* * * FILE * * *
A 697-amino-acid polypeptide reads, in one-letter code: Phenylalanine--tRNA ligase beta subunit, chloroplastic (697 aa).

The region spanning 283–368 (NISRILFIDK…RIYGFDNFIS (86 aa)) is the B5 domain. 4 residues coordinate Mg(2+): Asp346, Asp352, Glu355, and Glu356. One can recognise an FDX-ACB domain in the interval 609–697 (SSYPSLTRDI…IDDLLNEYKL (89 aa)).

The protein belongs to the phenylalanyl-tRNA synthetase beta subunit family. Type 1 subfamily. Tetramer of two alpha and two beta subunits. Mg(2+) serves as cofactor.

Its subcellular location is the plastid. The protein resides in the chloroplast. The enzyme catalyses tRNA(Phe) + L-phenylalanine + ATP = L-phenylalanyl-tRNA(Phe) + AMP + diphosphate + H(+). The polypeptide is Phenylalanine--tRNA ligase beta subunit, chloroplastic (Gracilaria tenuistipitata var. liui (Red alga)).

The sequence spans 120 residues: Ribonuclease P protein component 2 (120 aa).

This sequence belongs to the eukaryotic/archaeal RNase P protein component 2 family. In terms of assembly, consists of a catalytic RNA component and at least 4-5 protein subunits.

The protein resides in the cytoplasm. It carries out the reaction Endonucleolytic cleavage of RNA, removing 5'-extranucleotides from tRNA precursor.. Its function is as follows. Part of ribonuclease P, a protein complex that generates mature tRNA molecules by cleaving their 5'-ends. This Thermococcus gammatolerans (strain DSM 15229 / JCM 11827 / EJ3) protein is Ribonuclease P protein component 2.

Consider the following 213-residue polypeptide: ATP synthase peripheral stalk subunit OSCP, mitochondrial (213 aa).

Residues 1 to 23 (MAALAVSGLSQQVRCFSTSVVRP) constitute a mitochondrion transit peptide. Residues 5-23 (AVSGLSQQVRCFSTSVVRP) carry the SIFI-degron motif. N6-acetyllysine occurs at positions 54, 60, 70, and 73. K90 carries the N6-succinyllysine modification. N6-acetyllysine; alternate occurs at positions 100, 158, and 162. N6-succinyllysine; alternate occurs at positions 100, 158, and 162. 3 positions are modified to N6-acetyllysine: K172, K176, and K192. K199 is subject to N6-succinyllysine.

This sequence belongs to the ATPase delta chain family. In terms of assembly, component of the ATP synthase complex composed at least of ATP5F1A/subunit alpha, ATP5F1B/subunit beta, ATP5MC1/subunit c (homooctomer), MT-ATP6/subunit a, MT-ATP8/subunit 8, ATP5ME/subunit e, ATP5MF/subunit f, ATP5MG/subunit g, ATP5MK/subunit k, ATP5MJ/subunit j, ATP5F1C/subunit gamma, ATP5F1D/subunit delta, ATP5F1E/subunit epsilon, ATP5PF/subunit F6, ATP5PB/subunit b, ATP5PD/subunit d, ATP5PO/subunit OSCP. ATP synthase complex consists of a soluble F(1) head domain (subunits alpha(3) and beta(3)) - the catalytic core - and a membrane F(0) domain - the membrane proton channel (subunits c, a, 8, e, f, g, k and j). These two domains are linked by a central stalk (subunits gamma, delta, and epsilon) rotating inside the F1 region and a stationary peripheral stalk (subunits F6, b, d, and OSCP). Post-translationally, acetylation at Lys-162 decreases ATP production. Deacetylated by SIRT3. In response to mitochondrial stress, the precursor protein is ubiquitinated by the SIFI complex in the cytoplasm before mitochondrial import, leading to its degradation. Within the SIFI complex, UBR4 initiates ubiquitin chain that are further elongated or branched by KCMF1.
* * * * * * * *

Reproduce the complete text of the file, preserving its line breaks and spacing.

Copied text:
A 697-amino-acid polypeptide reads, in one-letter code: Phenylalanine--tRNA ligase beta subunit, chloroplastic (697 aa).

The region spanning 283–368 (NISRILFIDK…RIYGFDNFIS (86 aa)) is the B5 domain. 4 residues coordinate Mg(2+): Asp346, Asp352, Glu355, and Glu356. One can recognise an FDX-ACB domain in the interval 609–697 (SSYPSLTRDI…IDDLLNEYKL (89 aa)).

The protein belongs to the phenylalanyl-tRNA synthetase beta subunit family. Type 1 subfamily. Tetramer of two alpha and two beta subunits. Mg(2+) serves as cofactor.

Its subcellular location is the plastid. The protein resides in the chloroplast. The enzyme catalyses tRNA(Phe) + L-phenylalanine + ATP = L-phenylalanyl-tRNA(Phe) + AMP + diphosphate + H(+). The polypeptide is Phenylalanine--tRNA ligase beta subunit, chloroplastic (Gracilaria tenuistipitata var. liui (Red alga)).

The sequence spans 120 residues: Ribonuclease P protein component 2 (120 aa).

This sequence belongs to the eukaryotic/archaeal RNase P protein component 2 family. In terms of assembly, consists of a catalytic RNA component and at least 4-5 protein subunits.

The protein resides in the cytoplasm. It carries out the reaction Endonucleolytic cleavage of RNA, removing 5'-extranucleotides from tRNA precursor.. Its function is as follows. Part of ribonuclease P, a protein complex that generates mature tRNA molecules by cleaving their 5'-ends. This Thermococcus gammatolerans (strain DSM 15229 / JCM 11827 / EJ3) protein is Ribonuclease P protein component 2.

Consider the following 213-residue polypeptide: ATP synthase peripheral stalk subunit OSCP, mitochondrial (213 aa).

Residues 1 to 23 (MAALAVSGLSQQVRCFSTSVVRP) constitute a mitochondrion transit peptide. Residues 5-23 (AVSGLSQQVRCFSTSVVRP) carry the SIFI-degron motif. N6-acetyllysine occurs at positions 54, 60, 70, and 73. K90 carries the N6-succinyllysine modification. N6-acetyllysine; alternate occurs at positions 100, 158, and 162. N6-succinyllysine; alternate occurs at positions 100, 158, and 162. 3 positions are modified to N6-acetyllysine: K172, K176, and K192. K199 is subject to N6-succinyllysine.

This sequence belongs to the ATPase delta chain family. In terms of assembly, component of the ATP synthase complex composed at least of ATP5F1A/subunit alpha, ATP5F1B/subunit beta, ATP5MC1/subunit c (homooctomer), MT-ATP6/subunit a, MT-ATP8/subunit 8, ATP5ME/subunit e, ATP5MF/subunit f, ATP5MG/subunit g, ATP5MK/subunit k, ATP5MJ/subunit j, ATP5F1C/subunit gamma, ATP5F1D/subunit delta, ATP5F1E/subunit epsilon, ATP5PF/subunit F6, ATP5PB/subunit b, ATP5PD/subunit d, ATP5PO/subunit OSCP. ATP synthase complex consists of a soluble F(1) head domain (subunits alpha(3) and beta(3)) - the catalytic core - and a membrane F(0) domain - the membrane proton channel (subunits c, a, 8, e, f, g, k and j). These two domains are linked by a central stalk (subunits gamma, delta, and epsilon) rotating inside the F1 region and a stationary peripheral stalk (subunits F6, b, d, and OSCP). Post-translationally, acetylation at Lys-162 decreases ATP production. Deacetylated by SIRT3. In response to mitochondrial stress, the precursor protein is ubiquitinated by the SIFI complex in the cytoplasm before mitochondrial import, leading to its degradation. Within the SIFI complex, UBR4 initiates ubiquitin chain that are further elongated or branched by KCMF1.